Over 100 organizations on Wednesday urged Congress to make sure cancellation of all U.S. student loan debt is part of the next coronavirus relief package, saying the "evidence is clear" and the "need is urgent" to end the economic burden of millions of Americans.
"Left unaddressed, the student debt trap will deepen our current recession, exacerbate inequality, widen the racial wealth gap, and slow our economic recovery," the groups wrote to congressional leaders.
The letter was led by the Center for Responsible Lending, American for Financial Reform, Demos, and Freedom to Prosper, and comes as October 1 looms large for many student loan holders.
That's because September 30 is when the pause in payments and collections for people with federal student loans—a reprieve included in a provision of the CARES Act—ends.
"I already assumed I was going to be paying my student loans forever," 30-year-old Sam Seagraves, who has about $75,000 in student loans, recently told CNBC. "But this is just a nightmare."
Heightening the need for a student debt jubilee is the ongoing economic fallout from the coronavirus pandemic. Yet student debt, which stands at roughly $1.5 trillion, was a national crisis even before the Covid-19 outbreak.
From the letter:
The existing burden of the student debt left 45 million Americans even less prepared to weather the economic crisis triggered by the coronavirus pandemic. This burden weighs especially heavy on communities of color. Black graduates, for example, owe on average $7,400 more on student loans than their white counterparts. Additionally, women hold two-thirds of the country's student debt and on average borrow $3,000 more than men to attend college—yet because of the wealth and wage gap, women find it harder to repay their loans.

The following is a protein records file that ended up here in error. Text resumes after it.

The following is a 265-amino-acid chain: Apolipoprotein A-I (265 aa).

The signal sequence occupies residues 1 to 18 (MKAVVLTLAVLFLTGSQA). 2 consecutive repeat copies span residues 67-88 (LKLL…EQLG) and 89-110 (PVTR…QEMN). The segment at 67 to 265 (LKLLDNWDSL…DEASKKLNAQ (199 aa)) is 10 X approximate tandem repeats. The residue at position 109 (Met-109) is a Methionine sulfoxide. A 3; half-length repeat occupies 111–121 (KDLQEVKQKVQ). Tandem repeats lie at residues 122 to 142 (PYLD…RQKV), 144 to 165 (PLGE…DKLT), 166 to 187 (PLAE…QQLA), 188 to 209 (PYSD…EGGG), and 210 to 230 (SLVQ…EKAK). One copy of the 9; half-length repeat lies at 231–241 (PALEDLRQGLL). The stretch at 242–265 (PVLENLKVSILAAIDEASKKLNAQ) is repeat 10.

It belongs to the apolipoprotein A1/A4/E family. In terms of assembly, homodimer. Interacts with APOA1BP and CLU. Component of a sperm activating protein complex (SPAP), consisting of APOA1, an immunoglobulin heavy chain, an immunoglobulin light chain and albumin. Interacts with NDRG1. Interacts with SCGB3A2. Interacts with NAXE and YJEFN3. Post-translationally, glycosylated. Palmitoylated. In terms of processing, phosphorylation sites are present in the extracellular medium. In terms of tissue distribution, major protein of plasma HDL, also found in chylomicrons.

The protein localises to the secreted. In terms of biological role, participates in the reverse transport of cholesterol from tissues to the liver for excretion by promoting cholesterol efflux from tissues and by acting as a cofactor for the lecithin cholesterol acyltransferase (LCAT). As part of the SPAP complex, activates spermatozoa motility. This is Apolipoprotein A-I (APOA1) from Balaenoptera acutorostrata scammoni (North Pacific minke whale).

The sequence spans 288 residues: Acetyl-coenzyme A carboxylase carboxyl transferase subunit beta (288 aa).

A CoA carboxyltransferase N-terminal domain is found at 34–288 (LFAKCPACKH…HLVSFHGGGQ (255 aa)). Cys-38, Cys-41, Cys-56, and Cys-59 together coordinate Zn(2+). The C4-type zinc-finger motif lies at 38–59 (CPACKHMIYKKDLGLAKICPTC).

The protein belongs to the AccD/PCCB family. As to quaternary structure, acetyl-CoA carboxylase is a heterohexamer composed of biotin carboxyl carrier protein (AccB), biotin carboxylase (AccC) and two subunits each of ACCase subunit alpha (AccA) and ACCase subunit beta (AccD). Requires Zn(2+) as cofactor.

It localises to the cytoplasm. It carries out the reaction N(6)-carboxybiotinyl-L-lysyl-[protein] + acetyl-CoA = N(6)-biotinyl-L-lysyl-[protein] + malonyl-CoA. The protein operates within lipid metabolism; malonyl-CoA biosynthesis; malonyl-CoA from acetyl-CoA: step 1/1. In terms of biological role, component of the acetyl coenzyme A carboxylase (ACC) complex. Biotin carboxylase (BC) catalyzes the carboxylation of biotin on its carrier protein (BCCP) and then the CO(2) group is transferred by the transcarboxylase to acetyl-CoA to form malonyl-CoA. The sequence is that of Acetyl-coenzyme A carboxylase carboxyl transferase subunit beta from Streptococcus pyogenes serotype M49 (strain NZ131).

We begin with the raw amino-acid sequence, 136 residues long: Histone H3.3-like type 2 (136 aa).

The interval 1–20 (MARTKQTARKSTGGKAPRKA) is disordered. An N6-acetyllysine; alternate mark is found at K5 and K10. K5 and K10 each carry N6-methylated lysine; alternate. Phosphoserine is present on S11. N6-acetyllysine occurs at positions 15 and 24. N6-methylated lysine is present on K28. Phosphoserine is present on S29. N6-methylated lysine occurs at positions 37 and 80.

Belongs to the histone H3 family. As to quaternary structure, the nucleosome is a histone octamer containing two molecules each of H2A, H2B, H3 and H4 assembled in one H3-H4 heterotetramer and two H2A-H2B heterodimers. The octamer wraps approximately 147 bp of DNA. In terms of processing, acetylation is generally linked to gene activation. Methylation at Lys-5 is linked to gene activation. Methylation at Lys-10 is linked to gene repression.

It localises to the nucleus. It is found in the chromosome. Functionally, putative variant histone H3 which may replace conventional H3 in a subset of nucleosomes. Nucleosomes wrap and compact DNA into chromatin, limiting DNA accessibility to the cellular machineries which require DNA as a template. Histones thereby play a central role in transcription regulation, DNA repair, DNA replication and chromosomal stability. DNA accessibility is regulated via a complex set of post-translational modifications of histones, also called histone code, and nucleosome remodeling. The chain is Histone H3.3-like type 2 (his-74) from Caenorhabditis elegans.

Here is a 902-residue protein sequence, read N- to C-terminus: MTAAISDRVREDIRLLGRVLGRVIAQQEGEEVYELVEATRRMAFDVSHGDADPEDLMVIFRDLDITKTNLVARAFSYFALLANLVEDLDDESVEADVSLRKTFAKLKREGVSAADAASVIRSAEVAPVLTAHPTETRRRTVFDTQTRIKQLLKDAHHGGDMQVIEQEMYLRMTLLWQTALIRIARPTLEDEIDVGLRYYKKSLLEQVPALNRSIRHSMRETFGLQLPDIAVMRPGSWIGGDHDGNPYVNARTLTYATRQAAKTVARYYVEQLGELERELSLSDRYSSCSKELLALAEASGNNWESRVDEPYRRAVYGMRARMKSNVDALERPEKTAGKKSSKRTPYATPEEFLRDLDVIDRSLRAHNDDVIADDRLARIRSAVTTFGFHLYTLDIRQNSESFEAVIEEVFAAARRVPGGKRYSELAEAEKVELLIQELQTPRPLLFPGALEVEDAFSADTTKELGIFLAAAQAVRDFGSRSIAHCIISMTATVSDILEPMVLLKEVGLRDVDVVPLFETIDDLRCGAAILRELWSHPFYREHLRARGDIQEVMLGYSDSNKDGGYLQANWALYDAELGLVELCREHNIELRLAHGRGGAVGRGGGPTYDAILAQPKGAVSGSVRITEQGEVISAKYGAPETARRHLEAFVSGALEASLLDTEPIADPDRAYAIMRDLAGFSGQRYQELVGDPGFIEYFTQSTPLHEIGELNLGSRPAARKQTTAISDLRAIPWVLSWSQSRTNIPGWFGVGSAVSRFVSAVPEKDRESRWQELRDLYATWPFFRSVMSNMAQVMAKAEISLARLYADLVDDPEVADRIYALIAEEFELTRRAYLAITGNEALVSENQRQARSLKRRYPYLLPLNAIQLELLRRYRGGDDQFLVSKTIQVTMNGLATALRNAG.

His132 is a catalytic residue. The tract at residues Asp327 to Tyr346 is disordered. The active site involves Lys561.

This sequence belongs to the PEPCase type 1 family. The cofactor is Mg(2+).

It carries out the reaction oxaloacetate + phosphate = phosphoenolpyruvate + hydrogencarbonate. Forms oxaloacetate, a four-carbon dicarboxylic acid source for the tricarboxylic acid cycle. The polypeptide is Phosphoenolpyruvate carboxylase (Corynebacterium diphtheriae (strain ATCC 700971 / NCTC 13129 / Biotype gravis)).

The 101 signatories—including the NAACP, Indivisible, and the National Education Association—also pointed out that the CARES Act "left out an estimated nine million federal student loan borrowers with either commercially-held FFEL [Federal Family Education Loan Program] loans or Perkins loans."
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But simply extending the payment pause deadline would be inadequate, the groups wrote, and while the House-passed HEROES Act would provide some student debt cancellation, that relief would only go to "economically distressed" borrowers.
"This is a time to be bold," the groups wrote.
"As Congress directs funds to corporations, small businesses, and individuals, immediate debt relief for 45 million borrowers and their families should be an essential part of our coronavirus response," wrote the groups. As they see it, debt relief makes good economic sense.
A 2018 Levy Economics Institute report found that student debt cancellation would boost GDP and job creation while reducing unemployment, producing economic gains that help mitigate its budgetary cost. Another study shows that federal student debt cancellation—even for borrowers who were not paying monthly—makes drastic changes in their lives, increasing borrowers' incomes, enabling them to pay down other debts, and increasing both geographic mobility and their ability to pursue better jobs.
Ashley Harrington, federal advocacy director at the Center for Responsible Lending, said the need for student debt cancellation is clear.
"Even without experiencing a major public health crisis, or a recession, student debt exacerbates existing systemic inequities and racial disparities," Harrington said in a statement. "This is why substantial relief for the more than 44 million student borrowers already in repayment is so desperately needed."
"Moving forward, any legislation enacted during the pandemic must include broad universal debt cancellation for all borrowers," she said, "including private and federal student loan holders, to ensure that the most vulnerable borrowers such as borrowers of color experience the benefits of cancellation."
Further, said Harrington, "student debt relief is minuscule compared to the relief used to bail out big companies during the financial crisis."